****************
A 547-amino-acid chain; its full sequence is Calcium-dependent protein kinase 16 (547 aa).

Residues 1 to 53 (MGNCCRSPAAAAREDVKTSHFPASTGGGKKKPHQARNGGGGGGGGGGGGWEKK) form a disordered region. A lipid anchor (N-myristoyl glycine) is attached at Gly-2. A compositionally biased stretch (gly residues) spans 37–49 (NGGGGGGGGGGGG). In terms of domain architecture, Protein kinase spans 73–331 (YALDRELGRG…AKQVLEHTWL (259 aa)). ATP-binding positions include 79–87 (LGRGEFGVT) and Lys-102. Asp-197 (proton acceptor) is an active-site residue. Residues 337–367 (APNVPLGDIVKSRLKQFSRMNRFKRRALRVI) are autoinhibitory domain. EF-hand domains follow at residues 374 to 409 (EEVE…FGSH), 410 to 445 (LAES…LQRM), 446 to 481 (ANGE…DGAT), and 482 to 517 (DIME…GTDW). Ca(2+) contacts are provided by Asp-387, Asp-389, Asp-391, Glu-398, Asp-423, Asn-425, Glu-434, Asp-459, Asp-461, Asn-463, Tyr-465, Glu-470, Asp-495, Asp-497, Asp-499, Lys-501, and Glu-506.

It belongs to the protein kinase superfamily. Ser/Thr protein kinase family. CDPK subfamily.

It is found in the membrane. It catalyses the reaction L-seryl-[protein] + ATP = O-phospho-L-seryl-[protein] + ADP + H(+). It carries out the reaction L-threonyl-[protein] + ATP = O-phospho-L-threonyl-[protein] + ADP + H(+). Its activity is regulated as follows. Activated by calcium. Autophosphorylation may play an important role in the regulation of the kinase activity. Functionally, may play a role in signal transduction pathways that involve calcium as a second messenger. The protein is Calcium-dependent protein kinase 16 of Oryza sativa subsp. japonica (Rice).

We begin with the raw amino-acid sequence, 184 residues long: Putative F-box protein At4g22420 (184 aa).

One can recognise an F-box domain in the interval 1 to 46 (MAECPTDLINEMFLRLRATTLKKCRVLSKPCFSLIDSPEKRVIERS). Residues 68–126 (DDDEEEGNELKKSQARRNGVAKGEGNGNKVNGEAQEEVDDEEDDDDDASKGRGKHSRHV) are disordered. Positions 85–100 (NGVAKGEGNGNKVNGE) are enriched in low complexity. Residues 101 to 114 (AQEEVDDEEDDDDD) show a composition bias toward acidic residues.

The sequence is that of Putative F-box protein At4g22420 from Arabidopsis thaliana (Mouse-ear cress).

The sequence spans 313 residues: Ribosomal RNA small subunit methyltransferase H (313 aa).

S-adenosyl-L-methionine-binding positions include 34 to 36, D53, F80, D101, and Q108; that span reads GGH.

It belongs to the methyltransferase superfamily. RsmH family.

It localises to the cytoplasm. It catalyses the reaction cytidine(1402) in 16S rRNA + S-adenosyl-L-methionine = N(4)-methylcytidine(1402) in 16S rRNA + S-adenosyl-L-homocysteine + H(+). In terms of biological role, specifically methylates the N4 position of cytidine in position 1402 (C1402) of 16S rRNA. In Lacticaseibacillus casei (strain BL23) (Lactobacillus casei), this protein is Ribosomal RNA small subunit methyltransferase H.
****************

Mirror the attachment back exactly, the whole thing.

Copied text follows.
A 547-amino-acid chain; its full sequence is Calcium-dependent protein kinase 16 (547 aa).

Residues 1 to 53 (MGNCCRSPAAAAREDVKTSHFPASTGGGKKKPHQARNGGGGGGGGGGGGWEKK) form a disordered region. A lipid anchor (N-myristoyl glycine) is attached at Gly-2. A compositionally biased stretch (gly residues) spans 37–49 (NGGGGGGGGGGGG). In terms of domain architecture, Protein kinase spans 73–331 (YALDRELGRG…AKQVLEHTWL (259 aa)). ATP-binding positions include 79–87 (LGRGEFGVT) and Lys-102. Asp-197 (proton acceptor) is an active-site residue. Residues 337–367 (APNVPLGDIVKSRLKQFSRMNRFKRRALRVI) are autoinhibitory domain. EF-hand domains follow at residues 374 to 409 (EEVE…FGSH), 410 to 445 (LAES…LQRM), 446 to 481 (ANGE…DGAT), and 482 to 517 (DIME…GTDW). Ca(2+) contacts are provided by Asp-387, Asp-389, Asp-391, Glu-398, Asp-423, Asn-425, Glu-434, Asp-459, Asp-461, Asn-463, Tyr-465, Glu-470, Asp-495, Asp-497, Asp-499, Lys-501, and Glu-506.

It belongs to the protein kinase superfamily. Ser/Thr protein kinase family. CDPK subfamily.

It is found in the membrane. It catalyses the reaction L-seryl-[protein] + ATP = O-phospho-L-seryl-[protein] + ADP + H(+). It carries out the reaction L-threonyl-[protein] + ATP = O-phospho-L-threonyl-[protein] + ADP + H(+). Its activity is regulated as follows. Activated by calcium. Autophosphorylation may play an important role in the regulation of the kinase activity. Functionally, may play a role in signal transduction pathways that involve calcium as a second messenger. The protein is Calcium-dependent protein kinase 16 of Oryza sativa subsp. japonica (Rice).

We begin with the raw amino-acid sequence, 184 residues long: Putative F-box protein At4g22420 (184 aa).

One can recognise an F-box domain in the interval 1 to 46 (MAECPTDLINEMFLRLRATTLKKCRVLSKPCFSLIDSPEKRVIERS). Residues 68–126 (DDDEEEGNELKKSQARRNGVAKGEGNGNKVNGEAQEEVDDEEDDDDDASKGRGKHSRHV) are disordered. Positions 85–100 (NGVAKGEGNGNKVNGE) are enriched in low complexity. Residues 101 to 114 (AQEEVDDEEDDDDD) show a composition bias toward acidic residues.

The sequence is that of Putative F-box protein At4g22420 from Arabidopsis thaliana (Mouse-ear cress).

The sequence spans 313 residues: Ribosomal RNA small subunit methyltransferase H (313 aa).

S-adenosyl-L-methionine-binding positions include 34 to 36, D53, F80, D101, and Q108; that span reads GGH.

It belongs to the methyltransferase superfamily. RsmH family.

It localises to the cytoplasm. It catalyses the reaction cytidine(1402) in 16S rRNA + S-adenosyl-L-methionine = N(4)-methylcytidine(1402) in 16S rRNA + S-adenosyl-L-homocysteine + H(+). In terms of biological role, specifically methylates the N4 position of cytidine in position 1402 (C1402) of 16S rRNA. In Lacticaseibacillus casei (strain BL23) (Lactobacillus casei), this protein is Ribosomal RNA small subunit methyltransferase H.